The primitive and optimized PAO functions are usually assigned to atoms.
Moreover, it is possible to assign basis functions
in any vacant region using an *empty* atom. You will find the empty atom 'E'
in the website of the database (http://www.openmx-square.org/).
Using the pseudopotential for the empty atom 'E', though the pseudopotential is
a flat zero potential, you can put basis functions at any place independently
of atomic position. To do that, you can define empty atoms by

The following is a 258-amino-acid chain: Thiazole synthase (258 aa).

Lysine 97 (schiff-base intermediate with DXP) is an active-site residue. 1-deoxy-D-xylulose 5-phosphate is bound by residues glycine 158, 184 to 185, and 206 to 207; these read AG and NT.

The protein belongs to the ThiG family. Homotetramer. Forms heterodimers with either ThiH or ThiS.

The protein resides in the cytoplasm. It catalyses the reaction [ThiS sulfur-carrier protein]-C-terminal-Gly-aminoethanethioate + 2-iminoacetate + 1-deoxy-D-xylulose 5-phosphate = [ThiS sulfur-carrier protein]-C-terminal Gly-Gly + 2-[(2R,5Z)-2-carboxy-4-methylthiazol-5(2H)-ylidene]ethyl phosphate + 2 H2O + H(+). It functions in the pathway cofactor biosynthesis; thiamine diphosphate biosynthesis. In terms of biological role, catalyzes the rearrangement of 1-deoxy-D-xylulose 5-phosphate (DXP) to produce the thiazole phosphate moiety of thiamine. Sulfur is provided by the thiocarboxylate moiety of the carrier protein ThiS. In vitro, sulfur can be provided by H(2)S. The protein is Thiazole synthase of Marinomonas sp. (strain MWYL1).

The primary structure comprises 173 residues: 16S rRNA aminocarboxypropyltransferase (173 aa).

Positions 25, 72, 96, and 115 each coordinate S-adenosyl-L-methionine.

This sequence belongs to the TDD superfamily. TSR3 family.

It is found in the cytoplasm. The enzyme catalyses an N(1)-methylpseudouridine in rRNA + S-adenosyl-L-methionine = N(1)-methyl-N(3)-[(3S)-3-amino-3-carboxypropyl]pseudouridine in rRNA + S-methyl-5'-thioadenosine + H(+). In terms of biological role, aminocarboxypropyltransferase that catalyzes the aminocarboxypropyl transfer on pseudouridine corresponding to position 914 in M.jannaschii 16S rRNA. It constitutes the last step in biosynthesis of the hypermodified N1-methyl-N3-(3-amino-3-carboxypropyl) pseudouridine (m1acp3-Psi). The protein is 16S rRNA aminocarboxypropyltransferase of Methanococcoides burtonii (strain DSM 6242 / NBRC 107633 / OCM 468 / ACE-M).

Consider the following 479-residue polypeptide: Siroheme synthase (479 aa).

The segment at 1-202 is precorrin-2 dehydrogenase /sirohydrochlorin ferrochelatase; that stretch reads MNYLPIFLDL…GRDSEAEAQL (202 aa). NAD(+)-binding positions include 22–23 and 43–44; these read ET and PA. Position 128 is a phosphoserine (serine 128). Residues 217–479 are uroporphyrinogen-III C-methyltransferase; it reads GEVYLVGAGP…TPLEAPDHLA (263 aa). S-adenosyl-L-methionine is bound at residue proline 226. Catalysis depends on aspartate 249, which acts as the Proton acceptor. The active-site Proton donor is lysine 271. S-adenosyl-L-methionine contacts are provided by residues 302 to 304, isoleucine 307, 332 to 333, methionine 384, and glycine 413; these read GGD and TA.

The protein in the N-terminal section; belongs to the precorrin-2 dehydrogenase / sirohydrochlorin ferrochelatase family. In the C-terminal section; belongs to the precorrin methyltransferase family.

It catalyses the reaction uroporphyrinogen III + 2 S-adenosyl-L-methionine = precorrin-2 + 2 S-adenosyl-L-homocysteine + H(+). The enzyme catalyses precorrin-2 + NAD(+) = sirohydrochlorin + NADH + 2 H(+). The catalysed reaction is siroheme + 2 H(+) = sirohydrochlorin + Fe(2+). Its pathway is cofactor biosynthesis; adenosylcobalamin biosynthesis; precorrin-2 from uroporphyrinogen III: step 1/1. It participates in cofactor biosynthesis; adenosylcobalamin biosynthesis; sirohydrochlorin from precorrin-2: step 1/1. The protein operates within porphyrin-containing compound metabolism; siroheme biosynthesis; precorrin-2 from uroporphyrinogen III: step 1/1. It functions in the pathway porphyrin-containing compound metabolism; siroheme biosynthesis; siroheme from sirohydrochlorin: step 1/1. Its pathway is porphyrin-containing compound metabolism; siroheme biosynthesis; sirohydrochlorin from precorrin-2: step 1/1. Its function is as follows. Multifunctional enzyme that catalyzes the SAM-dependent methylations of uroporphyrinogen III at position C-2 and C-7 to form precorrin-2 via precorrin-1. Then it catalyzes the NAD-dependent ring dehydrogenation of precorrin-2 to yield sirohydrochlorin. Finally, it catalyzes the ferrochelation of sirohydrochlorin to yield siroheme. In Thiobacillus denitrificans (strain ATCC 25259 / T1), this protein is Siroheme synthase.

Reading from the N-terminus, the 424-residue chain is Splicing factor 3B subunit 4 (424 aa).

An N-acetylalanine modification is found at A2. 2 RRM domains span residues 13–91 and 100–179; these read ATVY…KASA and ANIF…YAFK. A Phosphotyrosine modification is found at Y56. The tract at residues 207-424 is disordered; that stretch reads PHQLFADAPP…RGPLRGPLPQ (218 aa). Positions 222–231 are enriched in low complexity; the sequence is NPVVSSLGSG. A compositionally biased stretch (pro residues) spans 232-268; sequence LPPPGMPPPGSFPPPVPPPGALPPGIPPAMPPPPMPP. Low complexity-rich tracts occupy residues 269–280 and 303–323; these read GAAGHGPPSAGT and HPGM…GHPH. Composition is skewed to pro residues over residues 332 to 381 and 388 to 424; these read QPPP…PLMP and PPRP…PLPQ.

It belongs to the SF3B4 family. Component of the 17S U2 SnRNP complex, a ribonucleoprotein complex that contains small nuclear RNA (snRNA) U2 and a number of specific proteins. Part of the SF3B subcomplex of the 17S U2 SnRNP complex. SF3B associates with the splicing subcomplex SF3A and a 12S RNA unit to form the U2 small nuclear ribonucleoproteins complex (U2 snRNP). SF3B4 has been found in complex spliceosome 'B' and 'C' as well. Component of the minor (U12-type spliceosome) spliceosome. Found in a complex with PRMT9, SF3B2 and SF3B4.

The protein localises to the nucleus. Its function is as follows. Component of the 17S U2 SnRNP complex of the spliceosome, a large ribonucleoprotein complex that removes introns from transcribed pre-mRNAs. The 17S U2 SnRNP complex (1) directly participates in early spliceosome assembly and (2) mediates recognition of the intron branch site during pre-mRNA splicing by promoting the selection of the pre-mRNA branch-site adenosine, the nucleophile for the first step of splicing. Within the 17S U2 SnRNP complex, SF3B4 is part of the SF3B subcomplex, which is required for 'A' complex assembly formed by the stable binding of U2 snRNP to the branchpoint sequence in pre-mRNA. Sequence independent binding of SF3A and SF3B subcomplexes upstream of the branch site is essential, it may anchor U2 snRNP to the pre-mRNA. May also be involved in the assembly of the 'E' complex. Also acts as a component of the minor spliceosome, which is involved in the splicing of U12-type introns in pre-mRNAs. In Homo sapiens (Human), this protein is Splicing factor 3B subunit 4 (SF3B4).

<Definition.of.Atomic.Species H H5.0-s2p1 H_PBE19 C C5.0-s2p1 C_PBE19 EH H5.0-s2p1 E EC C5.0-s2p1 E Definition.of.Atomic.Species>In the example, two sorts of empty atoms are defined as 'EH' and 'EC' which have basis sets specified by 'H5.0-s2p1' and 'C5.0-s2p1', respectively, which means that one can use any basis functions for an empty atom as shown above. Then 'EH' and 'EC' can be put to any place by the keyword 'Atoms.SpeciesAndCoordinates', where the number of electrons for the empty atom is zero. To define an empty atom, only thing you have to do is to use 'E.vps' as pseudopotential for the empty atom. The empty atom scheme enables us not only to estimate the basis set superposition error (BSSE) using the counterpoise correction (CP) method [46,47], but also to treat a vacancy state and a nearly free electron state on metal surfaces within the linear combination of pseudo-atomic orbitals (LCPAO) method. As an example, a calculation of a F-center in NaCl with a Cl vacancy is shown in Fig. 3. We see that the highest occupied state at the point is the F-center state. You can follow the calculation using 'NaCl_FC.dat' in the directory 'work'.